Thursday, September 26, 2013

When Will the GOP Kick Out Ted Cruz and Similar Crazies?

I find it somewhat scary when conservative/GOP columnist Jennifer Rubin starts to sound like me.  But she is onto something when it comes to the need for the Republican Party at both the national level and certainly here in Virginia to kick the crazy elements – principally Christofascists and racist,  Until this happens, I believe that the GOP is in a long term death spiral.  The irrationality and refusal to accept objective reality of these folks makes it impossible to reason with them or to appeal to a majority of voters when GOP nomination contests have become a contest as to who can be the most certifiably insane in order to win the nomination.  Here are excerpts from Rubin’s column in the Washington Post:
ignorance embracing Tea Party lunatics – from the Party.

When the John Birchers had to be kicked out of the Republican Party, William F. Buckley Jr. effectively excommunicated them from the GOP. When the “smoking gun” Watergate tape came out, it was the late Sen. Barry Goldwater (R-Ariz.) who urged Richard Nixon to resign. And when Pat Buchannan’s views could no longer be called anything but anti-Semitic, it was Buckley who called him out.

If the GOP has one big problem now it is that there is no Goldwater, no Buckley to tell Sen. Ted Cruz (R-Tex.) and his ilk that enough is enough. The Republicans interested in governance are now participants in the political scrum. The biggest of the conservative magazines, whose editors should know better, are too timid. They poke and prod here and there, but really stand up to the destructive right wing? No. They fear a full throttle debunking would put at risk their place in the conservative cosmos. They mistakenly believe that their role is to rebuke only liberals.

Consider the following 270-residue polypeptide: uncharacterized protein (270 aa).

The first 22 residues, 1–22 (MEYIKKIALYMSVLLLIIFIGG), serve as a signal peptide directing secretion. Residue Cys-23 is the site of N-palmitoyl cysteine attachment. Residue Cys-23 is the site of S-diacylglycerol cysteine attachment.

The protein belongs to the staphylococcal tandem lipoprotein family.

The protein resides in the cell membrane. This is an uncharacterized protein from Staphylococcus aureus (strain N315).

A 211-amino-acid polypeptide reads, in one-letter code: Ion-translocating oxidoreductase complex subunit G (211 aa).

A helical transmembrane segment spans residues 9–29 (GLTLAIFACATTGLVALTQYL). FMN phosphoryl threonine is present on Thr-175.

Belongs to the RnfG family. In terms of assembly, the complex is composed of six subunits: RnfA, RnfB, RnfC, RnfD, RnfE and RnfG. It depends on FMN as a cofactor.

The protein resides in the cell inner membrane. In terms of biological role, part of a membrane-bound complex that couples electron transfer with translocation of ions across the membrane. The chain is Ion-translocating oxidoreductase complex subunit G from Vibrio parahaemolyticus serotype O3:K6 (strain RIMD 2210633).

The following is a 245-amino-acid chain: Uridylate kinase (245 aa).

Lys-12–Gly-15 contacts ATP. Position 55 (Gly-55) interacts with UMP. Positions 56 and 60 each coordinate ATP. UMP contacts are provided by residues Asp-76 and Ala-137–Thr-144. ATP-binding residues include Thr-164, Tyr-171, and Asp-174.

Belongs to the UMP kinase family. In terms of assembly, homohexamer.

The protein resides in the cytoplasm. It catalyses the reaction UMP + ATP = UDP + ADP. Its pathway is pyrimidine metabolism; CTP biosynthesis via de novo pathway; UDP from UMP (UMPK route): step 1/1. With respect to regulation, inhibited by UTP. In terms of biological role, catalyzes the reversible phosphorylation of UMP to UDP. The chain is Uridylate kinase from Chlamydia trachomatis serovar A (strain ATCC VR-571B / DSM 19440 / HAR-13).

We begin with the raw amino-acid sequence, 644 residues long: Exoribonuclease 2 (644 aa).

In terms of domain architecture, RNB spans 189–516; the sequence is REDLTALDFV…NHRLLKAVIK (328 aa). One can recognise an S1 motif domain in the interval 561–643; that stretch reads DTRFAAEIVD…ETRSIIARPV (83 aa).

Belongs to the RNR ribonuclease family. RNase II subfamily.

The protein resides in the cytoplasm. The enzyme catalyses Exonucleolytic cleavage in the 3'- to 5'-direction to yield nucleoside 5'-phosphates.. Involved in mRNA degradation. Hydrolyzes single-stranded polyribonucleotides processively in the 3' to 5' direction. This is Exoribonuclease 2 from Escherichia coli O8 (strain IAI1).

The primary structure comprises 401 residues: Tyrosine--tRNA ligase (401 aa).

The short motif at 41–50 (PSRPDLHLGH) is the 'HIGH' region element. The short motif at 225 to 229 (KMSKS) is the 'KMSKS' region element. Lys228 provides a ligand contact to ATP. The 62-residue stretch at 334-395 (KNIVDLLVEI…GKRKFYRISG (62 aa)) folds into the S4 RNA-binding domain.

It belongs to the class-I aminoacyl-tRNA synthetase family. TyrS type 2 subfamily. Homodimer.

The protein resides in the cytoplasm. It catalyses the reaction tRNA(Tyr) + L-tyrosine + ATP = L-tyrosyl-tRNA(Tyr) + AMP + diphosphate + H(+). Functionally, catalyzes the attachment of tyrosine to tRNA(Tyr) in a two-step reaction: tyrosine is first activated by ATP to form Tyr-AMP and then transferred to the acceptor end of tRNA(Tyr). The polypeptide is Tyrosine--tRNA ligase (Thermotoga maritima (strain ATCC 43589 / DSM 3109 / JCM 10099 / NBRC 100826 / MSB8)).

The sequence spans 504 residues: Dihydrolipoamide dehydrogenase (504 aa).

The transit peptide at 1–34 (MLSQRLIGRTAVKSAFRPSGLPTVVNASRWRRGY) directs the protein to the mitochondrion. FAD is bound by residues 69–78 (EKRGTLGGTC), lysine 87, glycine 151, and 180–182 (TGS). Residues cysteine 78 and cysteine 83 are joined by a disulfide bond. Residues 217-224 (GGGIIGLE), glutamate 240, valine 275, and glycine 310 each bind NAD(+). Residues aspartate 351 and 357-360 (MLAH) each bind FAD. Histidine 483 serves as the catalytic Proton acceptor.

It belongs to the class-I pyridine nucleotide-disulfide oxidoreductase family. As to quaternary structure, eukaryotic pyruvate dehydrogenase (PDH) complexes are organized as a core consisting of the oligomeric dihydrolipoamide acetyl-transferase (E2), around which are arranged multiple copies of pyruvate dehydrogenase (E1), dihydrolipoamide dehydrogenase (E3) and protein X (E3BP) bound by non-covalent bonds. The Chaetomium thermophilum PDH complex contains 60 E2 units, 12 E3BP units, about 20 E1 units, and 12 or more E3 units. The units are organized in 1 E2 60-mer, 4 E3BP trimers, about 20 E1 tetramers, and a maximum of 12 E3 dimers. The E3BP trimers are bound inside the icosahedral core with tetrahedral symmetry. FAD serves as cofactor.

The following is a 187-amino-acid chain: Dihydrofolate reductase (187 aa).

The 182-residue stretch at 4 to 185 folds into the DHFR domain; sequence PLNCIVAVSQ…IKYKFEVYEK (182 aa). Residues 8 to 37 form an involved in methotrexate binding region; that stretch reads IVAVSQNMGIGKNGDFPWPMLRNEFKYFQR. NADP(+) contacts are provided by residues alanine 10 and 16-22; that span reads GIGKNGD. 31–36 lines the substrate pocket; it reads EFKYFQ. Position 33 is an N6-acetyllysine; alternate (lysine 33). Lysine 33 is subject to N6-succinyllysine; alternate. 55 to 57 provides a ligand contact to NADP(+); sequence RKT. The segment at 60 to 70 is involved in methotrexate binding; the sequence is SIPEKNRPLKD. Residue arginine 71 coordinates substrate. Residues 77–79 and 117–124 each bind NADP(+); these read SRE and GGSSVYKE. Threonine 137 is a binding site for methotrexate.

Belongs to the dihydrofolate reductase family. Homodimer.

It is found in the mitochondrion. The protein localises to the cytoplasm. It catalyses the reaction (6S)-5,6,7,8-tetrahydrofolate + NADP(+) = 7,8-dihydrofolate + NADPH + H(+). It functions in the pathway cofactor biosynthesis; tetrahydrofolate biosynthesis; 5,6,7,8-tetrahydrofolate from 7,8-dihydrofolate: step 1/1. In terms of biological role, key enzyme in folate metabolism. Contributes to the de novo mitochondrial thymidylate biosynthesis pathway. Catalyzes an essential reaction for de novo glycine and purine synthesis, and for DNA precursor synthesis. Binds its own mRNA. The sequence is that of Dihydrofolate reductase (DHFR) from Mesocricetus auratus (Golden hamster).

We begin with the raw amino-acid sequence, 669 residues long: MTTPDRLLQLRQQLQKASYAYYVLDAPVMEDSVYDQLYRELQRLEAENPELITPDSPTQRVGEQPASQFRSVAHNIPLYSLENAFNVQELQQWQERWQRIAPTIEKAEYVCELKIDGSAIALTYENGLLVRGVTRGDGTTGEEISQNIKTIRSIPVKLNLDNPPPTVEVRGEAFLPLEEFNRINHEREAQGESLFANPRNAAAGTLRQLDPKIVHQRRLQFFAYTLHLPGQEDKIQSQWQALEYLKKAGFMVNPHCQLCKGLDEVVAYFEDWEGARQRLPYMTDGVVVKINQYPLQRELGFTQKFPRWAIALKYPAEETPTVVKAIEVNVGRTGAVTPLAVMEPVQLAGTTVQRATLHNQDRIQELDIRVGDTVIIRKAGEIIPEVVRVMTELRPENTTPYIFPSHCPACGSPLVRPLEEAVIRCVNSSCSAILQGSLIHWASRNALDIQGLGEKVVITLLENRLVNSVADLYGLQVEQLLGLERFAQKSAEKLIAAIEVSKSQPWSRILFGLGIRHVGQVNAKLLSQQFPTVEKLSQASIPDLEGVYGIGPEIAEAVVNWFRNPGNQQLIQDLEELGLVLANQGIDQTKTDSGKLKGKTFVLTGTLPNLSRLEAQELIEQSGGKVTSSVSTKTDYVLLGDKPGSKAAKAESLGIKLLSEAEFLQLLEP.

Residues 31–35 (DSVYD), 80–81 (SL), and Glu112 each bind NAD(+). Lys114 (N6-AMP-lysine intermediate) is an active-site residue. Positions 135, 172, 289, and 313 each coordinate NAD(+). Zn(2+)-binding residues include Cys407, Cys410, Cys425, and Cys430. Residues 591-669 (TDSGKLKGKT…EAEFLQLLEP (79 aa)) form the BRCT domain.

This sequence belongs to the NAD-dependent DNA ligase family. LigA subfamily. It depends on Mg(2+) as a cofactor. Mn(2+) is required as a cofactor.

The Wall Street Journal editorial page or a conservative eminence like George Will or Charles Krauthammer can call the tune of charlatans, but the Cruz crowd dismisses even them as pawns in the Great GOP Sell-out.

There is no single governor, no party senior statesman to say,It is intolerable to impugn the motives of those who fought long and hard against the liberal welfare state. Mr. Cruz, you are not helping; you are hurting. Please sit down and learn for a few years.”

The politics of the right becomes akin to university politics — bitter and small-minded with small spoils at stake. And the architecture that encompasses Cruz, talk radio, Heritage Action and the rest can sustain itself –in fact does better — when the party loses. It is not obvious how or even if the GOP gets back on track.

The saying goes that we get the government we deserve. The same is true of political parties. Republicans collectively have to decide what they want to be and what role they want to play in the next few decades. They can be participants in a majority party — eager and capable of governing, optimistic and inclusive – or they can be the party run by Heritage Action/Ted Cruz. But they can’t be both.

1 comment:

Anonymous said...

I keep hoping for the total meltdown. It's coming. I can't wait to giggle.

Peace <3